Close sites icon close
Search form

Search for the country site.

Country profile

Country website

Mosul offensive triggers growing displacement in Iraq


Mosul offensive triggers growing displacement in Iraq

As a military offensive to retake Iraq's second city gathers momentum, UNHCR prepares to assist hundreds of thousands of internally displaced people.
21 September 2016
Women wait for their husbands to be security screened before they are allocated individual family tents at Debaga camp in the Kurdistan Region of Iraq.

DEBAGA, Iraq – Under cover of darkness, 14-year-old Ali slipped out of his village near Mosul with his family and neighbours, in a life or death bid to seek safety.

While they split up into two different groups and walked in single file to avoid detection, they came under attack and the teenager witnessed a neighbour shot dead. Out of the total group of 23 trying to escape, only five came out alive.

“I especially miss my mother.  I want to see her every day. She always called me the brave boy, the strong child,” says Ali, who says the rest of his family were captured and, he believes, killed. He was later told his family home was destroyed.

The teenager is among thousands of Iraqis who are currently fleeing Iraq’s bustling second city, Mosul, and its surrounding areas as an offensive by the Iraqi Government forces to retake the city builds.

UNHCR estimates that more than 1 million people could become displaced as Iraqi forces seek to retake Mosul.

At least 150,000 people have already fled Shirqat and Al Qayyarah, near Mosul, in recent weeks, and UNHCR estimates that more than 1 million people could become displaced as the operation pursues its goal of retaking the city.

As the number of men, women and children fleeing their homes continues to grow by the day, the UN Refugee Agency is drawing up contingency plans to reach and provide protection and humanitarian aid to those most in need.

In the past five months, the number of displaced Iraqis like Ali sheltering at Debaga camp – in the Kurdistan Region of Iraq (KRI) - has swollen ten-fold to more than 36,000 people. They stay in different tented sites, with new arrivals every day, outnumbering the local town’s small population of around 2,000.

Faisal Jumma al-Murtada and his son Mohammed are among those moving into the 100 newly built family shelters at the UNHCR camp in Najaf, which is home to 14,600 internally displaced families.

“I feel safer here,” says Ali, who watches volleyball with other displaced boys at the camp, many of them unaccompanied like him. “I have started to make a few friends. But all the time, I just think of my family,” he says.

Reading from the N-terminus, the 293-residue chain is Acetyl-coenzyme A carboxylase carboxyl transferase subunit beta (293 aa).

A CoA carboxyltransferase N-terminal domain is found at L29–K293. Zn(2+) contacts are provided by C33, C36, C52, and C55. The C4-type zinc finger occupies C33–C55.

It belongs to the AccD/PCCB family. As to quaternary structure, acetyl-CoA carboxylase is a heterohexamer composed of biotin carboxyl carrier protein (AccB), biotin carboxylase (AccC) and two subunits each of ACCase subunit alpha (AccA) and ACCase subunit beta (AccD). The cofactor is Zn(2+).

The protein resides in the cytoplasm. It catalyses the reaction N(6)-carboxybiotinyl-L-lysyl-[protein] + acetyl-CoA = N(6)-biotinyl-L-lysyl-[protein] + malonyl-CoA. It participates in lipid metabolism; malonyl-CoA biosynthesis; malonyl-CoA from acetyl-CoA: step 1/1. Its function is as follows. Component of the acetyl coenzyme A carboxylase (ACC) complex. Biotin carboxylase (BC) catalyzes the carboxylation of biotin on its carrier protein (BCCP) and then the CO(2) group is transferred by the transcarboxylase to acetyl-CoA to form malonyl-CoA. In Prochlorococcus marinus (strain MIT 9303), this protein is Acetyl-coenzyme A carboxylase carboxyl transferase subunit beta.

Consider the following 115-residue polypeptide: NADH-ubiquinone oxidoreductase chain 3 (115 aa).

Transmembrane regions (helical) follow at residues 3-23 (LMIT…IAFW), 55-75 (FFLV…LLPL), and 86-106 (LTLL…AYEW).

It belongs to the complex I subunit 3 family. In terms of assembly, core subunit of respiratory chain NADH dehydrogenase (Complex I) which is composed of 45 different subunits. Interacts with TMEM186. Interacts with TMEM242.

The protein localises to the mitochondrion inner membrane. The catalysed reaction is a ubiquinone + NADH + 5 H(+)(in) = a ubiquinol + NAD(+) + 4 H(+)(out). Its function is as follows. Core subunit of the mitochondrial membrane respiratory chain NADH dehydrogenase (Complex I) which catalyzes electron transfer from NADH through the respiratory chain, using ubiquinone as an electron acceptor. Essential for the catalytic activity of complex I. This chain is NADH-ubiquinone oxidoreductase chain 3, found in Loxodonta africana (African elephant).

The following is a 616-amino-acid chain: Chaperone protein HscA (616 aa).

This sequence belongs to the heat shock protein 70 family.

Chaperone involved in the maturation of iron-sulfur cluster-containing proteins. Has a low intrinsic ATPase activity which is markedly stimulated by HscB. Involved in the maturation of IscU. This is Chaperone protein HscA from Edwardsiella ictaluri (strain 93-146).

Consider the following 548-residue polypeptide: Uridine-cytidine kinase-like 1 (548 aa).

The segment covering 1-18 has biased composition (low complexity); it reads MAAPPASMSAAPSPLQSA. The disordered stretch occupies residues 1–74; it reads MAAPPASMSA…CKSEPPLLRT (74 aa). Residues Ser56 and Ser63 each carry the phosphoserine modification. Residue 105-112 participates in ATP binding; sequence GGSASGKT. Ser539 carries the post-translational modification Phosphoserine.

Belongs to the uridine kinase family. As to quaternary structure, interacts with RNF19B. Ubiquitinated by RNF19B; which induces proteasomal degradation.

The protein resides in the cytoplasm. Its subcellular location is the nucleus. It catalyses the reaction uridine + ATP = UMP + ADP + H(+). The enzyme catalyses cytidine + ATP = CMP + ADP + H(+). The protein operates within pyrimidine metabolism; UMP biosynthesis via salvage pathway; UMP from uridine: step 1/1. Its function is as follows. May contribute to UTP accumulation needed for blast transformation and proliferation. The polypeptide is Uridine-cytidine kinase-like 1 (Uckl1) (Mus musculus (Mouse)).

In total, some 3.3 million people – equivalent to almost 10 per cent of the population of Iraq – have been uprooted by fighting since the start of 2014. Those currently fleeing Mosul and its surrounding areas join around half-a-million people who fled the city in June 2014, after a week of heavy fighting.

Over 300,000 found shelter in the KRI, while others scattered across the country. Many are facing great hardship, sheltering in unfinished buildings, makeshift shelters or mosques. Many are unable to find regular work, skip meals because of the costs, and struggle to pay rent or send their children to school.

In total, some 3.3 million people have been uprooted by fighting in Iraq since the start of 2014.

Among them is Ayman Fakhri*, a father of six from Telafar, near Mosul, who fled with his family two years ago. After moving from place to place, he arrived at the holy city of Najaf in central Iraq, around 160 kilometres south of the capital Baghdad, where he soon fell behind with the rent in temporary accommodation.

“We were facing eviction from where we were staying because I couldn’t afford the rent,” said Fakhri, who has recently found refuge at a new shelter built by UNHCR at Al Najaf camp.  “This place gives me peace of mind and we have some privacy now”.

Najaf currently houses 14,600 displaced Iraqi families. It is bracing for another wave of displacement once the battle for Mosul gets underway.  

Like other displaced families, Ayman yearns to return home. And like most other families he is  praying that time will come sooner, rather than later.

*Name has been changed for protection reasons